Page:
But you can also see in my conversation with the cardinal how hard it is to sustain a Catholicism that is orthodox against the pope. For instance, Burke himself brought up a hypothetical scenario where Francis endorses a document that includes what the cardinal considers heresy. “People say if you don’t accept that, you’ll be in schism,” Burke said, when “my point would be the document is schismatic. I’m not.”
But this implies that, in effect, the pope could lead a schism, even though schism by definition involves breaking with the pope. This is an idea that several conservative Catholic theologians have brought up recently; it does not become more persuasive with elaboration. And Burke himself acknowledges as much: It would be a “total contradiction” with no precedent or explanation in church law.
The pull of such ideas, though, explains why you need only take a step beyond Burke’s position to end up as a kind of de facto sedevacantist, a believer that the pope is not really the pope — or, alternatively, that the church is so corrupted and compromised by modernity that the pope might technically still be pope but his authority doesn’t matter anymore. This is the flavor of a lot of very-online traditionalism, and it’s hard to see how it wouldn’t (eventually) lead many of its adherents to a separation from the larger church, joining the traditionalist quasi-exile pioneered after Vatican II by the Society of Saint Pius X.
Are there alternatives to Burke’s tenuous position or the schismatic plunge? At the moment there are two: One is a conservative Catholicism that strains more mightily than Burke to interpret all of Francis’ moves in continuity with his predecessors, while arguing that the pope’s liberalizing allies and appointees are somehow misinterpreting him. This was the default conservative position early in the Francis pontificate; it has since become more difficult to sustain. But it persists in the hope of a kind of snapping-back moment, when Francis or a successor decides that Catholic bishops in countries like Germany are pushing things too far, at which point there can be a kind of restoration of the John Paul II-era battle lines, with the papacy — despite Francis’ experiments — reinterpreted to have always been on the side of orthodoxy.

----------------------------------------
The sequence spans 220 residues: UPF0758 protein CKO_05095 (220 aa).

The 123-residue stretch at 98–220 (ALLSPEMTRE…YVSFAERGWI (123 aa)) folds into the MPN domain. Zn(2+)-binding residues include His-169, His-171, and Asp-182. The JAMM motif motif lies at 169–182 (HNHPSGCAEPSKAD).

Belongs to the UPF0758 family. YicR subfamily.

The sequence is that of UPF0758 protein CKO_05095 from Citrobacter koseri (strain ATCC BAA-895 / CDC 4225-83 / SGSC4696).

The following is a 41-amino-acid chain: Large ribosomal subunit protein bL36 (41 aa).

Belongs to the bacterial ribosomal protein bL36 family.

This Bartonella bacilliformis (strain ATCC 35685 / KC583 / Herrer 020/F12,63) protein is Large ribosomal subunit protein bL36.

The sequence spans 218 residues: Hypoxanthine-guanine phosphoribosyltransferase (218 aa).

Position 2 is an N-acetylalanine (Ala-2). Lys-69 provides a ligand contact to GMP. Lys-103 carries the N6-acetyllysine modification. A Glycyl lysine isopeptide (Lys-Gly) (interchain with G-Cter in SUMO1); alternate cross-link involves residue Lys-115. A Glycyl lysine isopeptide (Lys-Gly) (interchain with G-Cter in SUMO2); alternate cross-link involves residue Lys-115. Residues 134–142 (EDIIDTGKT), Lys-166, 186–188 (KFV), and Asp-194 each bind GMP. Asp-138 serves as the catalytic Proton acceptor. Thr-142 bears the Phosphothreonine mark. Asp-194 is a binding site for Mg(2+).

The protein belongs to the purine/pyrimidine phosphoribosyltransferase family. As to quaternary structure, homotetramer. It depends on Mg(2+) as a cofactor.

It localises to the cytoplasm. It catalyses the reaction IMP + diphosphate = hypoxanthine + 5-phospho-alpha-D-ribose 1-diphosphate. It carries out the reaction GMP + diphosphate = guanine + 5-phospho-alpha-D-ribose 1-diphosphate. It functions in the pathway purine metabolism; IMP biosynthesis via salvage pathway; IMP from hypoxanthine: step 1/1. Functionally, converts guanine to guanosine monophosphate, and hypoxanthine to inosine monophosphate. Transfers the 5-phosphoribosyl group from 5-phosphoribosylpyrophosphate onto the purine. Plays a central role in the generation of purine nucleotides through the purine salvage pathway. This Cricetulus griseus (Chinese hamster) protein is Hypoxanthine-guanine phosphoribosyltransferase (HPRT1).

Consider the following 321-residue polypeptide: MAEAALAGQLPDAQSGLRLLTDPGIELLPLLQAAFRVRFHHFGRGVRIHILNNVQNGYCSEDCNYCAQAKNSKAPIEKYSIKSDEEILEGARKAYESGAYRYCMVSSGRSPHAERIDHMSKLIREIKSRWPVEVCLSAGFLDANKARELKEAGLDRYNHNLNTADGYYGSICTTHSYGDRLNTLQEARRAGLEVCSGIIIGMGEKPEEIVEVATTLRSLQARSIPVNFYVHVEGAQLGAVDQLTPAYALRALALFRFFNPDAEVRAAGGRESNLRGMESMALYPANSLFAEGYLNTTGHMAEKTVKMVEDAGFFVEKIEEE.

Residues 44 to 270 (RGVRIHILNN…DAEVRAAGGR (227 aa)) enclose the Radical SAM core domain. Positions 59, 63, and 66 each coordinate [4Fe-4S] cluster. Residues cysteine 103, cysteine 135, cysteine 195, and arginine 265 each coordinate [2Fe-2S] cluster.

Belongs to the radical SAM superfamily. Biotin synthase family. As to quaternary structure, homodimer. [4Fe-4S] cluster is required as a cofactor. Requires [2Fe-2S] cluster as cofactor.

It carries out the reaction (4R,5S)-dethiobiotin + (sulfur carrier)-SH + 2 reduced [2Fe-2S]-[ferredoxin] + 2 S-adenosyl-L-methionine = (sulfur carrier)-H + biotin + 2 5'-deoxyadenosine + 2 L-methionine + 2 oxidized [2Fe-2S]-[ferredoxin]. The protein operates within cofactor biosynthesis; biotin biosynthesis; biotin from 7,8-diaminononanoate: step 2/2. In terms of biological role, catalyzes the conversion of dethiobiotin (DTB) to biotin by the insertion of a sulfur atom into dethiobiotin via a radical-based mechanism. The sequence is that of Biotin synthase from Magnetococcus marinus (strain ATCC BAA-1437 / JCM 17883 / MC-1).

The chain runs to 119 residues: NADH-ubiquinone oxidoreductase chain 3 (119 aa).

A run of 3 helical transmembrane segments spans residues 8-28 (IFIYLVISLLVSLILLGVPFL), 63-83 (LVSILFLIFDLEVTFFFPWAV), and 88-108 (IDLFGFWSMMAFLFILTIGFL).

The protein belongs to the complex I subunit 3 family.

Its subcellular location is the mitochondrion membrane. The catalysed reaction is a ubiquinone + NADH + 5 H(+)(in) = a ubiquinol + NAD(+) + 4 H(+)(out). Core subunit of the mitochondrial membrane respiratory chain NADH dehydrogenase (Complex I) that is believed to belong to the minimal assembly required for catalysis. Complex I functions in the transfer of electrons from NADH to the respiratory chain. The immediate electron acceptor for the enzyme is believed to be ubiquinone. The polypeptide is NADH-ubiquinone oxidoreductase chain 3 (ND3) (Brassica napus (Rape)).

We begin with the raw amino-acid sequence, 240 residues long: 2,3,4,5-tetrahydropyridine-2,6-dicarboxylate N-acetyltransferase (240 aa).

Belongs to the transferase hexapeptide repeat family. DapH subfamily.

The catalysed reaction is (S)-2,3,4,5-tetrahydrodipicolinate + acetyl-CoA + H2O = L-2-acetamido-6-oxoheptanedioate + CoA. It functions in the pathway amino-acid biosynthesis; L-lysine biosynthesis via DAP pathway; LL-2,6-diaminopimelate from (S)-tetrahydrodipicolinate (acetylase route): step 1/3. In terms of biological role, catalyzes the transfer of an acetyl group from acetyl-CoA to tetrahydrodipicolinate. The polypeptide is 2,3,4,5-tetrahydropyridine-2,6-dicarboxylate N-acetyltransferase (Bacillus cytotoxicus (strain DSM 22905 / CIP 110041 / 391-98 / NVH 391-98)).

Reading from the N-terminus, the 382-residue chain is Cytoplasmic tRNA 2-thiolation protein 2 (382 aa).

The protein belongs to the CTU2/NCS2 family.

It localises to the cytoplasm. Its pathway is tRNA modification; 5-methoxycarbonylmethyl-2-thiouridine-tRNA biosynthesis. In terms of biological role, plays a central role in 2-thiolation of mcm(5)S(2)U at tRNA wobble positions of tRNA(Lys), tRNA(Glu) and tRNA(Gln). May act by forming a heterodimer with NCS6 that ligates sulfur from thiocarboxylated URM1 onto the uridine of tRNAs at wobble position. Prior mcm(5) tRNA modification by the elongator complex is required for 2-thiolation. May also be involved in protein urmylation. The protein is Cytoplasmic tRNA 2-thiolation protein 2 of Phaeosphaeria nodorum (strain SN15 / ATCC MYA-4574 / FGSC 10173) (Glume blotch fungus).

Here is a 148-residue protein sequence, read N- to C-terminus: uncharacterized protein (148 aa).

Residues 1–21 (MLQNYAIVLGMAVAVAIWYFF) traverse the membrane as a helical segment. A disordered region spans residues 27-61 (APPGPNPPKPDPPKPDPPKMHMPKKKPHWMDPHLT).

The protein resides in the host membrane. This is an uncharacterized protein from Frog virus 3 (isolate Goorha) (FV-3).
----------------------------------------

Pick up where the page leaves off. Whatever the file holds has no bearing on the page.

Another alternative is a conservatism that simply resolves the apparent conflict between tradition and papal power in favor of the latter, submitting its private judgment to papal authority in 19th-century style — even if that submission requires accepting shifts on sex, marriage, celibacy and other issues that look awfully like the sort of liberal Protestantism that the 19th-century popes opposed. This would be a conservatism of structure more than doctrine, as suggested by the title of a website that champions its approach: “Where Peter Is.” But it would still need, for its long-term coherence, an account of how doctrine can and cannot change beyond just papal fiat. So it, too, awaits clarifications that this papacy has conspicuously not supplied.
The importance of that waiting is the only definite conclusion that I can draw from the whole mess. Where conservative Catholics have the power to resist what seem like false ideas or disastrous innovations they must do so. But they also need to see their relative powerlessness through their own religion’s lens. That means treating it as a possible purgation, a lesson in the insufficiency of human strategies and wisdom, and a reason to embrace T.S. Eliot’s poetic admonition: There is yet faith, but the faith and the hope and the love are all in the waiting.
A version of this article appears in print on Nov. 10, 2019, Section SR, Page 11 of the New York edition with the headline: The Fate of Conservative Catholicism.